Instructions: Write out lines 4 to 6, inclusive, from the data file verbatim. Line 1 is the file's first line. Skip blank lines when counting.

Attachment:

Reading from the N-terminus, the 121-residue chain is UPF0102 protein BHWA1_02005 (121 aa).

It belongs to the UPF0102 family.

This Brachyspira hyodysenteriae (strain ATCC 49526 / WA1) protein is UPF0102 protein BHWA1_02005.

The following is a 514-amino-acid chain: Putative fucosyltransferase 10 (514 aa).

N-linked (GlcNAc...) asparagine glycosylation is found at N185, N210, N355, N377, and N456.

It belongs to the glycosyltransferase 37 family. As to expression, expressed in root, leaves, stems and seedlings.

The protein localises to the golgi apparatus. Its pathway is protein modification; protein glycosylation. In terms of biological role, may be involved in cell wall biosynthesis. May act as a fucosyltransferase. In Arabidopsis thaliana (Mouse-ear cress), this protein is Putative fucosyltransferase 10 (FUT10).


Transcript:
The following is a 514-amino-acid chain: Putative fucosyltransferase 10 (514 aa).

N-linked (GlcNAc...) asparagine glycosylation is found at N185, N210, N355, N377, and N456.

It belongs to the glycosyltransferase 37 family. As to expression, expressed in root, leaves, stems and seedlings.